After having called upon the parish priests of Saint-Paul and Saint-Jacques, the bishop turned to another neighbouring parish priest, that of Saint-Esprit, Mr. Charles-François Caron, on June 8, 1831, to choose, with the consent of the parishioners, a site corresponding to the wishes of the majority. On August 9, 1831, Mr. Caron submitted his report, countersigned by Thomas Lane and James Daly. He recommended the construction of a chapel measuring 50 feet by 30 feet, and 15 feet high, on lot 17 of the 5th Range.

On the 26th of the same month, Bishop Lartigue accepted Mr. Caron’s report and gave the green light for the construction of the Rawdon chapel, which had been awaited for over five years.

He designated Saint Philippe as the titular of the mission. On October 27, he authorized Mr. Paré, in his capacity as archpriest, to bless a cross on the site of the potential construction. But there were still more obstacles; the land had to be obtained, which was not an easy task. According to the bishop’s latest instructions, the site could no longer be changed and the inhabitants had to accept the location.

In the meantime, Bishop Lartigue informed Father Paré that the titular of the Rawdon chapel would henceforth be Saint Gregory VII. This last change, dated December 17, 1832, was not made at the request of the population or the parish priest of Saint-Jacques. But the bishop, wanting to separate the territory of Kildare from that of Rawdon, gave this new name to the Rawdon service, and kept the name of Saint Philippe for Kildare.

However, the chapel was far from being started. Imagine, it took until March 1833 for a first meeting to be held on the subject. It was decided that Mr. Pierre Vaillant would preside over the construction of a wooden chapel measuring 60 feet by 40 feet, and 16 feet high, to be completed in October, the cost of the work amounting to 125 pounds sterling ($500). The chapel stood on the site of the present cemetery.

On April 18, 1833, at the second meeting, Thomas Lane, Edmond Archambault and Patrick O’Neil agreed to act as trustees to raise the funds needed for the construction. A few weeks later, they had raised the sum of 87 pounds and 18 shillings ($351.04). Although not all the money had been raised, the chapel was built all the same, and on September 21, 1834, mass was celebrated for the first time in the new chapel. This first mass was celebrated by Mr. L.-O. Deligny, vicar in Saint-Jacques.

Presbytery, cemetery and religious parish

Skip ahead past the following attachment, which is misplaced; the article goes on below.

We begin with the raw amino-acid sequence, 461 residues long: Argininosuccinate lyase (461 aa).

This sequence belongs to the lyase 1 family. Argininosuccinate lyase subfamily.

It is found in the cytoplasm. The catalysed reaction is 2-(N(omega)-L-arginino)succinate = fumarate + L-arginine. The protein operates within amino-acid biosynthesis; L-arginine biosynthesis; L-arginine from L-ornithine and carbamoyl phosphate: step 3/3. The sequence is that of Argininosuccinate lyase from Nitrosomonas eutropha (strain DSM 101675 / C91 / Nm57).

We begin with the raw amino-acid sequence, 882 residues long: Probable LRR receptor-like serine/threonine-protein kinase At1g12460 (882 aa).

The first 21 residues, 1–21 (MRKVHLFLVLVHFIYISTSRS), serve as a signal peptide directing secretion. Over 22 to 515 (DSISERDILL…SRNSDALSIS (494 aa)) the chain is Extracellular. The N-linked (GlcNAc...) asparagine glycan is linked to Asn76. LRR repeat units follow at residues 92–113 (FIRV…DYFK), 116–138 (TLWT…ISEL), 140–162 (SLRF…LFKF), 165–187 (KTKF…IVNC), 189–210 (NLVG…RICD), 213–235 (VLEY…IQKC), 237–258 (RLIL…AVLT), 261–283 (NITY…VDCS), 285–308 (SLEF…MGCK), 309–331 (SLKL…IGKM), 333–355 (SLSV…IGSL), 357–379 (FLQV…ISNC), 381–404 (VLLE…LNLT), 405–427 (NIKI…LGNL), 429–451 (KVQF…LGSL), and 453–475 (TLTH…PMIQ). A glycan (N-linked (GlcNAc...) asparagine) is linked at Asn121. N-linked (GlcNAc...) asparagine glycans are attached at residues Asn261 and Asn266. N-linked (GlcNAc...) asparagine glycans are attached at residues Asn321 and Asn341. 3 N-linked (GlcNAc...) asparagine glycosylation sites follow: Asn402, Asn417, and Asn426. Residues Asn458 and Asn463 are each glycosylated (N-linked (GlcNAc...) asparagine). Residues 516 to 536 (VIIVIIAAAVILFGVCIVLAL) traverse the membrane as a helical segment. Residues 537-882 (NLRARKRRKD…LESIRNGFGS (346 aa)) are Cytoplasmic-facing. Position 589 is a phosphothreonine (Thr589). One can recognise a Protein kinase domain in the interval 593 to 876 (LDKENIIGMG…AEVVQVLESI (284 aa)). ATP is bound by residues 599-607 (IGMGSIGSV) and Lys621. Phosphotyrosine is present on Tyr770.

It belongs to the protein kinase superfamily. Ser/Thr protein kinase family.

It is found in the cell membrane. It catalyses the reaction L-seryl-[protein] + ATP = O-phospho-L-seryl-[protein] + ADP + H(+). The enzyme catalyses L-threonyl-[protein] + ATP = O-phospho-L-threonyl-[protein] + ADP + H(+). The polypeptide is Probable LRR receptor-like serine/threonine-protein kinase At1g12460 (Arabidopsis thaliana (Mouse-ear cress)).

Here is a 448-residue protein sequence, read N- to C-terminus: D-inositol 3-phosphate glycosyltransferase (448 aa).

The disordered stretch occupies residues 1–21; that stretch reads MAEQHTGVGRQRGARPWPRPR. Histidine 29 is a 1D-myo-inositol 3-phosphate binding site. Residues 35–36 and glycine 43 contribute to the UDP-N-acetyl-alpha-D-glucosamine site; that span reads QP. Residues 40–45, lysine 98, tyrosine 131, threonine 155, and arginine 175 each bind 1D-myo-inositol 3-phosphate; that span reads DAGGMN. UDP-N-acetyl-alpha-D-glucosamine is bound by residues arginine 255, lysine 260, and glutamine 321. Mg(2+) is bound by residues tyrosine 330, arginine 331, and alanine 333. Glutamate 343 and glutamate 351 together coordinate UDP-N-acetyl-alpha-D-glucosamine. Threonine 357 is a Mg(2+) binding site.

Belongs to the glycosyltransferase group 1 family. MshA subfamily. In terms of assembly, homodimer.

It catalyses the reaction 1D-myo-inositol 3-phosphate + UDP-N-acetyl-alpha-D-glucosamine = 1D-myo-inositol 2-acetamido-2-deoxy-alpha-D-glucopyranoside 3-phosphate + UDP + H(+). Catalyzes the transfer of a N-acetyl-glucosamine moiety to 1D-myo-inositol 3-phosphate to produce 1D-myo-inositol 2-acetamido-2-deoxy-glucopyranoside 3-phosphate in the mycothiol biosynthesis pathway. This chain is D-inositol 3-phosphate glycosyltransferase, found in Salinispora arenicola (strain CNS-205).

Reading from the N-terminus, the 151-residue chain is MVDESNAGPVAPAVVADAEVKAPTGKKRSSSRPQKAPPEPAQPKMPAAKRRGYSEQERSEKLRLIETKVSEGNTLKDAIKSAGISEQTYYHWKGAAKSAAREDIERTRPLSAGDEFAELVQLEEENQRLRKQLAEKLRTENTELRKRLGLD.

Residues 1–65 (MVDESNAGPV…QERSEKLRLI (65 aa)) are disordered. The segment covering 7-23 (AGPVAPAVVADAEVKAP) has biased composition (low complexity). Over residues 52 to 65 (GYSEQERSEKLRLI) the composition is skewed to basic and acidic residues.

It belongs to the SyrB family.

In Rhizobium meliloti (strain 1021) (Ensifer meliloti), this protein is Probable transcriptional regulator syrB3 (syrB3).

Once the chapel was built, a presbytery was needed to accommodate the serving priests. Until then, the priest lived in a flat set up in the sacristy. A few months later, a house measuring 20 feet by 15 feet was completed against the church of Saint Gregory. A double stove, two beds and a confessional were installed there.

In June 1836, the cemetery was blessed by Mr. Roderick Ryder, in charge of the Rawdon mission and vicar in Saint-Jacques-de-l’Achigan. This land, adjacent to the church, was donated by Mr. Griffith, a Crown Lands agent.

The small service of Saint Gregory in Rawdon slowly took on the appearance of a religious parish. Being recognized as a parish would satisfy the population and provide a status that the settlers had long anticipated. In response to these aspirations, Bishop Lartigue appointed Mr. Dennis McReavy as parish priest of Saint-Philippe in Kildare (Saint-Ambroise) and Saint Gregory in Rawdon on November 15, 1837. Mr. McReavy would remain in Saint-Philippe and attend to the spiritual needs of the Rawdon faithful once or twice a week. Rawdon thus became an autonomous parish, even if the parish priest only resided there part time.

Mr. McReavy had been appointed minister on October 19, 1836, and he inaugurated the first parish registers on March 26, 1837, with the baptism, in Saint Gregory Chapel, of Thomas Boilen, son of Phelix Boilen and Anne Nancy, of Paisley. On March 31, 1837, was the first burial: that of Eleza Moore, aged two years and seven months, daughter of William Moore and Catherine Pratt, who had died the day before. A week later, the first marriage took place: that of John Doherty and Catherine Tanzy, whose father Peter was originally from Ireland.

On August 28, 1837, after the divine service, the first meeting of the church was held in the presbytery to elect the first three churchwardens. John Carroll, Luc Dupuis and Luke Daly were unanimously elected, with Mr. Carroll accepting the position of churchwarden in charge.

Bishop Lartigue advised Mr. McReavy that, from then on, the titular of the parish of Rawdon would be the Immaculate Conception of the Blessed Virgin, with Saint Gregory VII remaining as second titular. This was on June 3, 1838.

Since its beginnings, Rawdon had had many ministers from Saint-Paul, Saint-Jacques or Montréal. Finally, Bishop Bourget, to remedy this unstable situation, gave Rawdon a permanent priest. On September 10, 1840, this new bishop of Montréal wrote to Mr. McReavy that he was relieving him of the ministry of Saint-Philippe in Kildare, and that he was designating him parish priest of the Immaculate Conception in Rawdon. This letter from the bishop confirmed, beyond any doubt, that Mr. McReavy was the first parish priest in Rawdon.

Rawdon was finally becoming a real parish, even though the canonical erection did not take place until 1882, with a church, a presbytery and, most importantly, a resident priest. This permanent presence of Mr. McReavy was short-lived, however, because in January 1841, he was removed from Rawdon, without a designated successor. His departure did not please the parishioners, as they were left without a spiritual guide. For nearly four years, from 1841 to 1844, Rawdon’s Catholics were forced to go to Saint-Jacques to have their children baptized.

Resident priest and titular of the chapel